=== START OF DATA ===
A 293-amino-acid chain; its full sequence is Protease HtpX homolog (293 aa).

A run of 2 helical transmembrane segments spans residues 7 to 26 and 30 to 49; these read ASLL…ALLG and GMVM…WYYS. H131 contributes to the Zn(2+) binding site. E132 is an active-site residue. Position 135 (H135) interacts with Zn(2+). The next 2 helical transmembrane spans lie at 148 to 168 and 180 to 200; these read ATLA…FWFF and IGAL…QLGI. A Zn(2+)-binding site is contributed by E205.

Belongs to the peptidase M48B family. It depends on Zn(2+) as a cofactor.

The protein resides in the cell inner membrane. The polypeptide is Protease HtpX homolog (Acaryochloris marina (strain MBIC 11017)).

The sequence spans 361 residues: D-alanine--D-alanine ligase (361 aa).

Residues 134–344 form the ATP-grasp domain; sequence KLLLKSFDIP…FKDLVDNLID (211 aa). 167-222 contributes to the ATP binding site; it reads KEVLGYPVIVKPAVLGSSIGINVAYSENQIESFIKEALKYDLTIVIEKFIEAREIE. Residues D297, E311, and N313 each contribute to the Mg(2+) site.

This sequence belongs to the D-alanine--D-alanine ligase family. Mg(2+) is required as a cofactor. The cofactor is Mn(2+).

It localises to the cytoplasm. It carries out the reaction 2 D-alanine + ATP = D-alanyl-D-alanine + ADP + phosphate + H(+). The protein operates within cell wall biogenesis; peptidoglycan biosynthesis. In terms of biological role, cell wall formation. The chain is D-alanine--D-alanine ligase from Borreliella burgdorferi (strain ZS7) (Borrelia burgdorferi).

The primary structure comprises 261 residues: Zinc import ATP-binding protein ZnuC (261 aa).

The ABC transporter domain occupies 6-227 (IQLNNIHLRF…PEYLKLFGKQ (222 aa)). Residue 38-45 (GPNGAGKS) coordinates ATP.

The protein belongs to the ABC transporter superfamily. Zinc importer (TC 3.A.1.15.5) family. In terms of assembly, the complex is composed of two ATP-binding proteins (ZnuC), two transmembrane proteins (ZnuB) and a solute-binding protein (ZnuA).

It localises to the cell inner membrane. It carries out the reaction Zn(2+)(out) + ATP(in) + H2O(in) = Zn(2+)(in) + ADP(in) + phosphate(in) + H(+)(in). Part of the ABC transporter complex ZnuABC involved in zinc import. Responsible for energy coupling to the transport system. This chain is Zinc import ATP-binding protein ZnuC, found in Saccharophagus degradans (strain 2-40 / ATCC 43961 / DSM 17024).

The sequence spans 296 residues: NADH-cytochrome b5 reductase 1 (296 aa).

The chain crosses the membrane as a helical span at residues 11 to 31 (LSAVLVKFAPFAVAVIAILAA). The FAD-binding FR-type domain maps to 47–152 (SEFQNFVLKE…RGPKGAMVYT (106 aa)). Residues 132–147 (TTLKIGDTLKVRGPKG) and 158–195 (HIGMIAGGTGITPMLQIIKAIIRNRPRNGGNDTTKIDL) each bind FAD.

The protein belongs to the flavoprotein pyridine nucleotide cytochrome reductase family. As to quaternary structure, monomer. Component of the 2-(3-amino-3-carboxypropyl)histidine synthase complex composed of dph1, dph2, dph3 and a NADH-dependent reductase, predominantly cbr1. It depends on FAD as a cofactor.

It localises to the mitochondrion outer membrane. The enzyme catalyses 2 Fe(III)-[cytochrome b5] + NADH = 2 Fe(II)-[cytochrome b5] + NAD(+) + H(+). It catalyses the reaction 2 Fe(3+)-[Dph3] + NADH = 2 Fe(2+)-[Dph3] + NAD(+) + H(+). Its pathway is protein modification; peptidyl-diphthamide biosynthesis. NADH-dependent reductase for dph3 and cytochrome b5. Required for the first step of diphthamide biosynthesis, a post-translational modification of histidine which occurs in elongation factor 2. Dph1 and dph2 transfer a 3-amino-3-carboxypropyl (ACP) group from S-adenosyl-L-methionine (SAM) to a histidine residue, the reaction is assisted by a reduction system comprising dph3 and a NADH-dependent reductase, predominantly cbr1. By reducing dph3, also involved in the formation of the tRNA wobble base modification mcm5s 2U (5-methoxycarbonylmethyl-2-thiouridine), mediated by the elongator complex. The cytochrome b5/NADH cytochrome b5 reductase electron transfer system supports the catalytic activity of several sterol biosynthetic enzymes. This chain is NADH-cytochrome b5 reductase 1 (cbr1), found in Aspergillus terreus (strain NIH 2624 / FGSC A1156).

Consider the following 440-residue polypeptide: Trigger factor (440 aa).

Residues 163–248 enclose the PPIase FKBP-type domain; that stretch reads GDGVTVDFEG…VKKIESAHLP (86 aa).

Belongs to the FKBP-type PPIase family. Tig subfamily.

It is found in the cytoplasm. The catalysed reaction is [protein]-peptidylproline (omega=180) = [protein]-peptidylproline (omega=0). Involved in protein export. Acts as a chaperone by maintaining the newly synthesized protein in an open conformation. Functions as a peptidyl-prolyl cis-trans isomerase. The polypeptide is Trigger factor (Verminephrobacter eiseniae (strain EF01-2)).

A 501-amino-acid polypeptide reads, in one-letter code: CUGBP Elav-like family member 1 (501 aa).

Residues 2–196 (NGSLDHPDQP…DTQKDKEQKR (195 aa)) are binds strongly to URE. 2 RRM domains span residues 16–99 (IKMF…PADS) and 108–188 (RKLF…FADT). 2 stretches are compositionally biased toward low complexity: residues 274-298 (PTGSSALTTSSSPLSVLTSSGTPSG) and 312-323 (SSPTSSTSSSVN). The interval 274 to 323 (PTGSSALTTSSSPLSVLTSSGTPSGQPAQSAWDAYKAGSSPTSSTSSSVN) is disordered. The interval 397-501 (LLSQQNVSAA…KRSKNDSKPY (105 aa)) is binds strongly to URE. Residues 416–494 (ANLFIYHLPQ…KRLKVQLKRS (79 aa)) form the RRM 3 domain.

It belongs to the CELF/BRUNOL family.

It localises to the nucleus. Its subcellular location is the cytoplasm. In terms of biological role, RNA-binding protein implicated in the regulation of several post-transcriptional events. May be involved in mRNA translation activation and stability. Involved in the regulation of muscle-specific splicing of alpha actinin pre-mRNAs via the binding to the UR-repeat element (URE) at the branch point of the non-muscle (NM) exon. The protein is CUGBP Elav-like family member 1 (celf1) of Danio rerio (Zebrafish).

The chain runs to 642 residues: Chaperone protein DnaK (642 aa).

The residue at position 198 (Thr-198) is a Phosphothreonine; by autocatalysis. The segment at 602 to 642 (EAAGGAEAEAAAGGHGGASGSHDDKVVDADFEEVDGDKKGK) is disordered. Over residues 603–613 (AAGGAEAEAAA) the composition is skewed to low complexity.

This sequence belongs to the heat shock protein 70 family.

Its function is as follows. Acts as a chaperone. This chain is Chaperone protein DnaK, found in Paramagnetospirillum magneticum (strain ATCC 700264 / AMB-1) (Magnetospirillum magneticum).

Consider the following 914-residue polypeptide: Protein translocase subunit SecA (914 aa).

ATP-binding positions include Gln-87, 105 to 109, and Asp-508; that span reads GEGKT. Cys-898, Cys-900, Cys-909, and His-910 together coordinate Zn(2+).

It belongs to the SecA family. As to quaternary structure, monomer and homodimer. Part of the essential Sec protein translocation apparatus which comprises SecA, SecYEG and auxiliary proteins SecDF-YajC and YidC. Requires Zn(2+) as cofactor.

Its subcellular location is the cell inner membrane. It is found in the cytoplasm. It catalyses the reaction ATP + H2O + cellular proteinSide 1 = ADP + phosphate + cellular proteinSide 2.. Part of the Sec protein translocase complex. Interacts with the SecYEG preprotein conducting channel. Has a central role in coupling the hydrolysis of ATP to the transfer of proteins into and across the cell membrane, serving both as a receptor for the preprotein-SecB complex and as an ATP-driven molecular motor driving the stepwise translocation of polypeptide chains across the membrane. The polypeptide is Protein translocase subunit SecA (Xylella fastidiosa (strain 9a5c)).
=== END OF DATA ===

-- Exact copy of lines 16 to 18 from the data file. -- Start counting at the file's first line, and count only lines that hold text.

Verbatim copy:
It localises to the mitochondrion outer membrane. The enzyme catalyses 2 Fe(III)-[cytochrome b5] + NADH = 2 Fe(II)-[cytochrome b5] + NAD(+) + H(+). It catalyses the reaction 2 Fe(3+)-[Dph3] + NADH = 2 Fe(2+)-[Dph3] + NAD(+) + H(+). Its pathway is protein modification; peptidyl-diphthamide biosynthesis. NADH-dependent reductase for dph3 and cytochrome b5. Required for the first step of diphthamide biosynthesis, a post-translational modification of histidine which occurs in elongation factor 2. Dph1 and dph2 transfer a 3-amino-3-carboxypropyl (ACP) group from S-adenosyl-L-methionine (SAM) to a histidine residue, the reaction is assisted by a reduction system comprising dph3 and a NADH-dependent reductase, predominantly cbr1. By reducing dph3, also involved in the formation of the tRNA wobble base modification mcm5s 2U (5-methoxycarbonylmethyl-2-thiouridine), mediated by the elongator complex. The cytochrome b5/NADH cytochrome b5 reductase electron transfer system supports the catalytic activity of several sterol biosynthetic enzymes. This chain is NADH-cytochrome b5 reductase 1 (cbr1), found in Aspergillus terreus (strain NIH 2624 / FGSC A1156).

Consider the following 440-residue polypeptide: Trigger factor (440 aa).

Residues 163–248 enclose the PPIase FKBP-type domain; that stretch reads GDGVTVDFEG…VKKIESAHLP (86 aa).